FROM Eric Schoenberg
The Age of Outrage in Europe and America Multibillion-dollar investor Warren Buffett has made headlines by suggesting that he and other rich people pay too little in taxes. In this Sunday's New York Times, columnist Roger Cohen wrote that "a feeling has grown in Western societies that uncontrollable forces are at work shrinking possibility. "History," he said, "has never seen a global power shift as radical as the current one that managed to be peaceful." We hear a lively debate.
The Age of Outrage in Europe and America In Britain, Greece and elsewhere in Europe, outbreaks of street violence have disrupted the usual tranquility of spring and summer. The combination of high unemployment and new austerity measures is creating a loss of hope in the future among young people. Sound familiar? Multibillion-dollar investor Warren Buffett has made headlines by suggesting that he and other rich people pay too little in taxes. Are countries in the developed West facing a crisis of confidence? On both sides of the Atlantic, the gap between the rich and the rest of the population is growing fast. Is the work ethic losing its currency? Is it time for the rich to pay more taxes and share what they have or face an outbreak of class warfare?
Taxing the Multinationals One economics editor says Washington has been running a " fiscal clown show " for the past 10 years by spending more and taxing less. The report that General Electric earned more than $5 billion in profit while paying no taxes at all focused attention on multinational corporations. We hear how they do it, using laws approved by both parties in Congress that allow them to keep their money overseas. Congress could change those laws to help pay down the deficit. Should the world's super-power use its clout to get corporations to pay their fair share?
Wealth Inequality in America Whether Washington allows a federal shutdown or not, massive cuts are being made in federal programs for the poor and the hungry. Last week, New York Times food-writer Mark Bittman and 4000 others associated with a group called Bread for the World fasted to focus on increased suffering that will barely make a dent in the deficit. They also pointed to growing inequality, with the richest 400 people now owning more wealth than 50 million American households combined. But, is it government's job to level the playing field? We hear from Bittman, an investment banker who wants to pay more taxes, economist and and others.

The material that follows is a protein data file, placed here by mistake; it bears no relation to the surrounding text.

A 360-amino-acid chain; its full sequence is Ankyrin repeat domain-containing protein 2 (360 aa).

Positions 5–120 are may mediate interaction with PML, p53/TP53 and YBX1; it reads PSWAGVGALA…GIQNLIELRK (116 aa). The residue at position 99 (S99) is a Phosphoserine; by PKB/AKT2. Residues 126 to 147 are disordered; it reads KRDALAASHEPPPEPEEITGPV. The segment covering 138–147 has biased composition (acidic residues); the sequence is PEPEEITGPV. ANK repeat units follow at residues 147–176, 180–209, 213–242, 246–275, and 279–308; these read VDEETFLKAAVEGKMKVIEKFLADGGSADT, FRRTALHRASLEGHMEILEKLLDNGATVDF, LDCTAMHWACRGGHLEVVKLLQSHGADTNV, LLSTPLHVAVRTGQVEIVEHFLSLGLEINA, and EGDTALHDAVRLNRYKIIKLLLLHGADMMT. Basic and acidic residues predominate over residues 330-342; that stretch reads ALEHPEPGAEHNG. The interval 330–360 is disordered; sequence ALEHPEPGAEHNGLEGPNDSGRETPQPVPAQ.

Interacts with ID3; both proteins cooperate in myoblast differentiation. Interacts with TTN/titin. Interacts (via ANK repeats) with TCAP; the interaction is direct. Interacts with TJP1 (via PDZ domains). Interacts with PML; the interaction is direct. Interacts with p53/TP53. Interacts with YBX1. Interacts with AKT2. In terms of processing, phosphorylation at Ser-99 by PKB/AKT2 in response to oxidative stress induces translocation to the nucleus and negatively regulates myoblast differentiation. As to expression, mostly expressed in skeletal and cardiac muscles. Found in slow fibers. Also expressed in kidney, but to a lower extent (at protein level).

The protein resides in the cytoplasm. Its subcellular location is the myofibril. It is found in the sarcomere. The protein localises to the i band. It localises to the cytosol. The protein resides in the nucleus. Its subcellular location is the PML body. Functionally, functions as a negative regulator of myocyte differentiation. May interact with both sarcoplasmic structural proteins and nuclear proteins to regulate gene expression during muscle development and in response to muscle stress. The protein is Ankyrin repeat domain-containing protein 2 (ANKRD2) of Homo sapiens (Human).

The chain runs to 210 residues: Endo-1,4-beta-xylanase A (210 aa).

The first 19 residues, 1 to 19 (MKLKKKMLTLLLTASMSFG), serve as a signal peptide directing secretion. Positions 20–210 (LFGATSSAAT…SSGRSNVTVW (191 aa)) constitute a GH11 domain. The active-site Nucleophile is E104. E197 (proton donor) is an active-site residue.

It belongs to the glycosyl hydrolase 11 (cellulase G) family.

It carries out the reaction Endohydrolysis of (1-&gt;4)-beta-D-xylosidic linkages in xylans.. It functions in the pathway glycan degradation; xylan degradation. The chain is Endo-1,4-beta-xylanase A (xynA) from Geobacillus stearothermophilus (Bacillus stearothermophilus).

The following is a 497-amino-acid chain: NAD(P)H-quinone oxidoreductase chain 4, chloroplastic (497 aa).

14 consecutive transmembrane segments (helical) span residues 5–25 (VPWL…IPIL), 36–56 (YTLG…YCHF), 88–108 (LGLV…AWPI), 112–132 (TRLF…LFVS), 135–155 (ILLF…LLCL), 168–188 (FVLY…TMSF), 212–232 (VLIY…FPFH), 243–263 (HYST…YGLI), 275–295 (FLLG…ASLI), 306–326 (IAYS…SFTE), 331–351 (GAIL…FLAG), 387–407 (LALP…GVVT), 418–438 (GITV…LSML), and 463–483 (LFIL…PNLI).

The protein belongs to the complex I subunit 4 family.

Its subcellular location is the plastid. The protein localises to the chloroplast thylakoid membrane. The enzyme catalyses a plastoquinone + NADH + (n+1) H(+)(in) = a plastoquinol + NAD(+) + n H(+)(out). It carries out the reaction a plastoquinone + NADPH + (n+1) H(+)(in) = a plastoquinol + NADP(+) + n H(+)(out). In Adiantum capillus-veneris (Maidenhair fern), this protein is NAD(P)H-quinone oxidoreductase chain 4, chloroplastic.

Should we 'hack the climate' to fight global warming? The Paris Agreements won't be enough to reverse global warming, whether President Trump pulls the US out or not. Is it time to try altering the atmosphere by what's called "geoengineering?" We hear about unintended consequences, international relations… and ethics.
Trump's 'America First' goes missing abroad In the Middle East, President Trump is changing some policies of the Obama Administration—and reversing his own campaign attacks on Islam as a religion that "hates us." We hear about his visit to Saudi Arabia and what's at stake for the rest of his foreign excursion.
Russian probe gets jolt from Yates and Clapper Senate hearing Intelligence officials have long since concluded that Russia interfered in last year's US election. After yesterday's Senate Judiciary Committee hearing, what more do we know about the threat to future elections and how it's being handled by the Trump Administration?